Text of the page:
The Place of Women in First-century Synagogues

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Today, public worship can take place in a synagogue only if at least ten adult Jewish males are present. Women do not qualify as part of this quorum. Furthermore, women are separated from men within the synagogue: women worship in an ezrat nashim, a balcony, or section with a divider, located beside or behind the men’s section. Things were considerably different in Jesus’ day.

The Shema in Early Jewish Teaching

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A careful investigation of early sources suggests that Deuteronomy 6:4 must have been the first portion from the Hebrew Bible that Jesus committed to memory.

Master and Disciple

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To understand the relationship between a first-century master and his disciples, one must appreciate the central role of Torah in ancient Jewish society.

The Two Great Principles and Sefer Pitron Torah

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The command to love one’s neighbor was already thought of during the Second Commonwealth as the essence of the second half of the Decalogue, in which sense it is quoted in Sefer Pitron Torah.

The Kingdom of God: God’s Power Among Believers

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One of the greatest theological controversies in the last century concerns the meaning of the terms “Kingdom of God” and “Kingdom of heaven.” Because scholars have not given adequate attention to the fact that these are completely Hebraic terms, confusion has arisen concerning the period of time to which the Kingdom refers, who takes part in it and the exact nature of the Kingdom. Examining relevant Gospel passages in their Hebraic context will clarify what Jesus meant when he spoke of the “Kingdom of God” or the “Kingdom of heaven.”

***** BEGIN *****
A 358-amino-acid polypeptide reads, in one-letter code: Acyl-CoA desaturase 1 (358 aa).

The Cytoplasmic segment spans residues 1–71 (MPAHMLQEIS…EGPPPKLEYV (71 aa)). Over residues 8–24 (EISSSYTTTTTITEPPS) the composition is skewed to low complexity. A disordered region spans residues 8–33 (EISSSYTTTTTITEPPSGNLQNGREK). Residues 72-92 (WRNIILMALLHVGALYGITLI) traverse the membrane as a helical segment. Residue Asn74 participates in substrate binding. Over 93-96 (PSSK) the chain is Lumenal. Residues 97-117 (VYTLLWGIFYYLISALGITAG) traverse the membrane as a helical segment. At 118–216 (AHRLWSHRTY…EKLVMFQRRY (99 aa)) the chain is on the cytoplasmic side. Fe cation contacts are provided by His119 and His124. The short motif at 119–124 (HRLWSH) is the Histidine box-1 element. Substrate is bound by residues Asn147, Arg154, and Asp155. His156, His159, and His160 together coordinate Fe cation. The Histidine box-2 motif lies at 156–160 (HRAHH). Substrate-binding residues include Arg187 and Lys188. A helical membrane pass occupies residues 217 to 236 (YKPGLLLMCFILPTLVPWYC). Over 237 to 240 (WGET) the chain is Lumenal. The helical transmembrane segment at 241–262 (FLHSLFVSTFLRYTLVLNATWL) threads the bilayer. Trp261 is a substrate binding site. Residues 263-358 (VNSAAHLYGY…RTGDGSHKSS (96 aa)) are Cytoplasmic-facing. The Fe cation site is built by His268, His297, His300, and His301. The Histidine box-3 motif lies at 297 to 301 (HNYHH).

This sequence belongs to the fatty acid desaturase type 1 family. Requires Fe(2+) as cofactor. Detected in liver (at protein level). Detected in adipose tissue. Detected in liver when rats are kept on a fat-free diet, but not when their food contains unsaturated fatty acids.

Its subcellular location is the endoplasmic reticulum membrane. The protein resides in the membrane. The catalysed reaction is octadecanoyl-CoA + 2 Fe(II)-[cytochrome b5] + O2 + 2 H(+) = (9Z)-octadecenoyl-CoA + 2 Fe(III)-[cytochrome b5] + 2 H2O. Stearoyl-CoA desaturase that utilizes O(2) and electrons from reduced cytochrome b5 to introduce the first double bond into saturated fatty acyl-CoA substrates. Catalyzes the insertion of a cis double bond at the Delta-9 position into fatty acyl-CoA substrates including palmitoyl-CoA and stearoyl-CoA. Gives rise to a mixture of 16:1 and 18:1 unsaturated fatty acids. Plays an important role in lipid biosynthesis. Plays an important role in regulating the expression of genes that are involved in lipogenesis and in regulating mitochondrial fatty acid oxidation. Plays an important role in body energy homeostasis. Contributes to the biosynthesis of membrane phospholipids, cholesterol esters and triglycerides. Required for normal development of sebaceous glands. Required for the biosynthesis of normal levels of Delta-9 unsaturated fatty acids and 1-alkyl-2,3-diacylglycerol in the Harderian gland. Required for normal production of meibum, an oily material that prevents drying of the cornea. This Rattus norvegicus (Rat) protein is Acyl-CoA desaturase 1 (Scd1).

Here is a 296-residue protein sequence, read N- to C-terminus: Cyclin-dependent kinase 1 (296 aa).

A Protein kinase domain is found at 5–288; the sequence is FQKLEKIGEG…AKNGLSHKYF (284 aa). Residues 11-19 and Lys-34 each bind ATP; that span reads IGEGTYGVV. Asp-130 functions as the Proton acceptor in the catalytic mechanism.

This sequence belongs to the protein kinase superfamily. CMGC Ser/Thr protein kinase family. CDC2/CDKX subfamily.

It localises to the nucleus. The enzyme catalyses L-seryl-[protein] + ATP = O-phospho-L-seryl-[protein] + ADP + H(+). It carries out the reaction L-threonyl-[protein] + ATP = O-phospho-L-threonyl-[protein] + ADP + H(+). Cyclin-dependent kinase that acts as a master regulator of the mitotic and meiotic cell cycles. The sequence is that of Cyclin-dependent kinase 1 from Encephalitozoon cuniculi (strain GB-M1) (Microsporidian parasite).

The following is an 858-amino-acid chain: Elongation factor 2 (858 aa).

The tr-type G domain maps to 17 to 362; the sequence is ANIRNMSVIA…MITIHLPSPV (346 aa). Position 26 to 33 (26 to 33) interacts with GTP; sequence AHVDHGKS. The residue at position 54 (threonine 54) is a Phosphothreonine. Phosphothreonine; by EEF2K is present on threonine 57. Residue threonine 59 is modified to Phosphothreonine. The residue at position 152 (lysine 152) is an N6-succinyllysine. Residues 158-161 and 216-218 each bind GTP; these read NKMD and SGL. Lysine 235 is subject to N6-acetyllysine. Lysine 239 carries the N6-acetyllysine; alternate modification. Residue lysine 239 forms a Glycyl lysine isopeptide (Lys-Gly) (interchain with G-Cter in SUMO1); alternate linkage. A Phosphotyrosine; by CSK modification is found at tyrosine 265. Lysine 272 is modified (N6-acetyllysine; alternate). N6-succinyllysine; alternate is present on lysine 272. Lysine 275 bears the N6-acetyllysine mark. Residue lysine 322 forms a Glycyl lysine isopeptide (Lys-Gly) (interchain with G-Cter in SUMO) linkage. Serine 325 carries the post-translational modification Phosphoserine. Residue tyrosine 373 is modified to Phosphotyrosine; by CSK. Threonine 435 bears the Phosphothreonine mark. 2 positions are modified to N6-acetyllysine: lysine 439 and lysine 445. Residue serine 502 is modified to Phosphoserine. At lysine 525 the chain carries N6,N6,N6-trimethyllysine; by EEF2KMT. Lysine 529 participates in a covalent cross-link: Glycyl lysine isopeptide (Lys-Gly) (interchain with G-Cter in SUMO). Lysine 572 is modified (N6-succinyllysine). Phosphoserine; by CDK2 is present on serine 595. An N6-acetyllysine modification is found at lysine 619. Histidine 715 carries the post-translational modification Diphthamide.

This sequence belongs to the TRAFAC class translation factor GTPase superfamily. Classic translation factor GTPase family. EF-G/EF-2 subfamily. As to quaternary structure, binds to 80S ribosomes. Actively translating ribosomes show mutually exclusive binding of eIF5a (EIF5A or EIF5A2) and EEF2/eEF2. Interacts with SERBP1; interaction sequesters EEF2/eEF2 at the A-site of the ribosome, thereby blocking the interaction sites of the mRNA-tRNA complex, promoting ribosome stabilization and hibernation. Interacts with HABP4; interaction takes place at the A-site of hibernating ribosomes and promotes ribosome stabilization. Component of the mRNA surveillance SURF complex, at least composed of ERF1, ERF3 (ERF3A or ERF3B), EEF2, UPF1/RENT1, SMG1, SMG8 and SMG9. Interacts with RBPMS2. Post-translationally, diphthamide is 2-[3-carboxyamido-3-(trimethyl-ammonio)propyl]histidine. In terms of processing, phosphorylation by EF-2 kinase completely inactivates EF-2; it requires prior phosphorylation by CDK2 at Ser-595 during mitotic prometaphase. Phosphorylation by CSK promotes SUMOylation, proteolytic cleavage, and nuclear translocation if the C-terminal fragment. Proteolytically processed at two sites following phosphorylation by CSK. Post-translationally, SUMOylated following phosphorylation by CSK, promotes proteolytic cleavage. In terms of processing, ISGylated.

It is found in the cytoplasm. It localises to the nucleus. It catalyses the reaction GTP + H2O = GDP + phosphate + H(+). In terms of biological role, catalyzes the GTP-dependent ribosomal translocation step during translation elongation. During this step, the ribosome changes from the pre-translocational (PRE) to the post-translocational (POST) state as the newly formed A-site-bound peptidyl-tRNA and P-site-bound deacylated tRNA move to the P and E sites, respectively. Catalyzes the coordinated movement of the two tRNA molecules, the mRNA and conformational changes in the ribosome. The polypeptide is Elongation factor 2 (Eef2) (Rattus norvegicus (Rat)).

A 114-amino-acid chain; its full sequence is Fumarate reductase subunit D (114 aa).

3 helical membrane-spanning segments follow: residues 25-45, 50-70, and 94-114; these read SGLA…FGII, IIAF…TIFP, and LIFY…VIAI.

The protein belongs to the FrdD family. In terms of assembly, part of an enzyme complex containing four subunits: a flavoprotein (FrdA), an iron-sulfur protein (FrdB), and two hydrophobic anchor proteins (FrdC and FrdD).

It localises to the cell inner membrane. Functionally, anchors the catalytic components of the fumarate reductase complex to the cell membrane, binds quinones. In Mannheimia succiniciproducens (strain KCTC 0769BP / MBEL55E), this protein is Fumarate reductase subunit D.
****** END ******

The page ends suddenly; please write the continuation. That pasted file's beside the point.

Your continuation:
“Binding” and “Loosing” in the Kingdom of Heaven

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Jewish sages were called upon constantly by their community to interpret scriptural commands. The Torah forbids working on the Sabbath, for instance, but it does not define what constitutes work. As a result, the sages were required to rule on which activities were permitted on the Sabbath. They “bound,” or prohibited, certain activities, and “loosed” or allowed, others.

Pilgrimage in the Time of Jesus

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Luke states that Joseph and Mary made a pilgrimage to Jerusalem every Passover. The requirement of pilgrimage to the Temple in Jerusalem is mentioned in the passages of Scripture that deal with three annual festivals: the Feast of Unleavened Bread, the Feast of Weeks, and the Feast of Booths.

The Role of Women in the Temple

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According to Jewish religious law, women were allowed in every area of the Temple precincts in which men were allowed. The Mishnah specifies areas within the Temple that non-priests were not allowed to enter, but it does not differentiate between men and women.

Zechariah’s Prestigious Task

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It was not unknown for a priest to see a vision or hear a heavenly voice in the sanctuary at the time of the incense offering. Josephus relates that while the high priest and ruler John Hyrcanus was offering incense in the sanctuary, he heard a voice proclaiming that his sons had just defeated the Syrian king Antiochus (Antiq. 13:282).